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M. E. Zegans, K. C. Cady, J. Wagner, J. H. Hammond, D. Murphy, R. T. Allar, A. A. Borquez, G. A. O'Toole; Bacteriophage DMS3 Inhibits Biofilm Formation and Swarming of Pseudomonas aeruginosa in a CRISPR Dependent Manner. Invest. Ophthalmol. Vis. Sci. 2008;49(13):4486.
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Bacterial biofilms are associated with pathogenic infections and antibiotic resistance. The gram negative bacterium Pseudomonas aeruginosa (Pa) is able to form biofilms on a variety of medical implants, including contact lenses and is an important corneal pathogen. Bacteriophages play an important role in modifying bacterial biology and virulence, but also have therapeutic potential in treating bacterial infection.
All genetic, biochemical and microbiologic assays were performed following previously published protocols. The Pseudomonas aeruginosa PA14 (PA14) strain was used in all experiments other than those involving clinical isolates. Ocular and non ocular clinical isolates from Dartmouth Medical School and the Campbell Laboratory at the University of Pittsburgh were also tested. Biofilm assays were incubated in minimal M63 medium supplemented 0.4% arginine at 37°C.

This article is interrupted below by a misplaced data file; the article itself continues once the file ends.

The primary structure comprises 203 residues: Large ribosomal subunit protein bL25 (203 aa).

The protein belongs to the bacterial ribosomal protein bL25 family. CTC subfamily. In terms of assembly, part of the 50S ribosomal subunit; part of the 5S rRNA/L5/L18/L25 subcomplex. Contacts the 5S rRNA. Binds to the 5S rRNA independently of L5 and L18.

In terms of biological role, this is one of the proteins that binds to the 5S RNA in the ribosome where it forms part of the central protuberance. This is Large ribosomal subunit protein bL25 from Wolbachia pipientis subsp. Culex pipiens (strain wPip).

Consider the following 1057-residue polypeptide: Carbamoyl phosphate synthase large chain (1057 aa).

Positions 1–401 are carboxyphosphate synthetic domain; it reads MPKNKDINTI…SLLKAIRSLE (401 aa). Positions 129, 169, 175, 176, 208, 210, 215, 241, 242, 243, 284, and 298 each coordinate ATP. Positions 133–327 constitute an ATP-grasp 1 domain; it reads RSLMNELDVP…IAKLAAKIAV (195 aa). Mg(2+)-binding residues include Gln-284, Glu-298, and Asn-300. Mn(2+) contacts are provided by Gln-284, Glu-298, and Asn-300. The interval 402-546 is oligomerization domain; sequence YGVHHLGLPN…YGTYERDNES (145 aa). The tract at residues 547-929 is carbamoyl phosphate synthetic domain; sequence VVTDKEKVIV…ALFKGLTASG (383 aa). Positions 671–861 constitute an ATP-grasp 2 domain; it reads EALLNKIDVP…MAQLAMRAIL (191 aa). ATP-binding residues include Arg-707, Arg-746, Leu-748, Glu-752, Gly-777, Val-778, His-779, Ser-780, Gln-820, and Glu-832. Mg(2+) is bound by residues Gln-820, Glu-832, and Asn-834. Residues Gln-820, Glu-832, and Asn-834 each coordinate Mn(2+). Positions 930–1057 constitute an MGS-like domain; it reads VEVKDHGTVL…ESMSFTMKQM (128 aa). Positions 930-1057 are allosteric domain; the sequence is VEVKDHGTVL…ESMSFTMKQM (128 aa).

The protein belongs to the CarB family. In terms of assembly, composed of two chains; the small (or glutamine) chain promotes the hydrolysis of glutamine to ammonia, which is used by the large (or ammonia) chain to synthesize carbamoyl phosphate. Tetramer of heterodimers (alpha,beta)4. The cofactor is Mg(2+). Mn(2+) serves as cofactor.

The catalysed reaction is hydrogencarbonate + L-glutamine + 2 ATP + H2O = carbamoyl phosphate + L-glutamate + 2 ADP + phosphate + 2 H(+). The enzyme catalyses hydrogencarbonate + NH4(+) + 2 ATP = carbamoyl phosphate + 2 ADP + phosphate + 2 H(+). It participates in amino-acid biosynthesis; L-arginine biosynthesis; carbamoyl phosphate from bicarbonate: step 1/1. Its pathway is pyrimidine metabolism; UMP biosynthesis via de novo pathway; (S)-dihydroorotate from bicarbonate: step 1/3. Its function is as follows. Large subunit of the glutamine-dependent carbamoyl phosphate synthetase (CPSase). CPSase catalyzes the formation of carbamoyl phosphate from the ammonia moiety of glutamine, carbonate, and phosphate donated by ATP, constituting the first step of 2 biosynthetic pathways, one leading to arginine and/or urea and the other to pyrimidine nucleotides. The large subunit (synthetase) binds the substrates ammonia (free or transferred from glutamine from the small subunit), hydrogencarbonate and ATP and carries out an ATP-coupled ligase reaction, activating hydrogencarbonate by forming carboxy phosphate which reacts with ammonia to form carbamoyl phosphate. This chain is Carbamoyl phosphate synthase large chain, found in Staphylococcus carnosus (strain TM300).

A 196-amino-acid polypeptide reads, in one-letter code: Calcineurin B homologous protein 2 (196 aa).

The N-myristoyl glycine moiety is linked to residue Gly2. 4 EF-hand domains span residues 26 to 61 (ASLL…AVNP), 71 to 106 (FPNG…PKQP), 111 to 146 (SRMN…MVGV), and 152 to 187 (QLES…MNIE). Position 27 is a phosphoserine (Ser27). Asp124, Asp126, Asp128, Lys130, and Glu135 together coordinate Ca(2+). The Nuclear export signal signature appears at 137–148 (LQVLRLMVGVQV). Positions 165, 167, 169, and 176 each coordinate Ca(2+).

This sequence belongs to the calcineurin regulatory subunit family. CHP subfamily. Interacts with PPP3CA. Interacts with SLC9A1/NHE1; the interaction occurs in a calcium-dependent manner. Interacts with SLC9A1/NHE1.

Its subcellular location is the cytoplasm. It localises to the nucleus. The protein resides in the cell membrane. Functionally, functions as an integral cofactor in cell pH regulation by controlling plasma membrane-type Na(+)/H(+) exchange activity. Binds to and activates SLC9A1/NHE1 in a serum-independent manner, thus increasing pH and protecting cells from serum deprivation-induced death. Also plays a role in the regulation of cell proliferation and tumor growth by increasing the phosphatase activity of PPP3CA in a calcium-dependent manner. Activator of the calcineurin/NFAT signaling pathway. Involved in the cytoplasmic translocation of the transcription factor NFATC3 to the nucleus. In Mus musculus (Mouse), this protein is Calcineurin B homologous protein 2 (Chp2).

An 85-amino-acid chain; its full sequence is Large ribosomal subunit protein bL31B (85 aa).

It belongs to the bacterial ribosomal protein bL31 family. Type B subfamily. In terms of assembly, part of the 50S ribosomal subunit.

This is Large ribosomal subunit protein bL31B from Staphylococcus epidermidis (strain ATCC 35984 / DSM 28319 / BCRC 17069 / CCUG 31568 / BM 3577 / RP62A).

We observed that lysogenic infection of PA14 with bacteriophage DMS3 results in inhibition of biofilm formation and swarming motility, both important bacterial group behaviors. This inhibition requires the clustered regular interspaced short palindromic repeats (CRISPR) region in the host. CRISPRs and CRISPR associated genes (cas) are found in most Bacteria and Archaea. Mutating or deleting certain cas genes and 1 of the 2 CRISPR’s in this region restored biofilm formation and swarming in DMS3 lysogens. By PCR, cas genes were present in 50% of ocular Pa clinical isolates examined and infection with DMS3 inhibited binding of PA14 to contact lenses.
We have demonstrated that lysogenic bacteriophage infection of PA14 with DMS3 can inhibit biofilm formation and swarming and presented evidence that the host CRISPR region is required for this phenotype. The cas genes were commonly found in ocular isolates indicating that this system is conserved among clinically relevant isolates. These findings have important implications in developing antimicrobial strategies utilizing bacteriophage.
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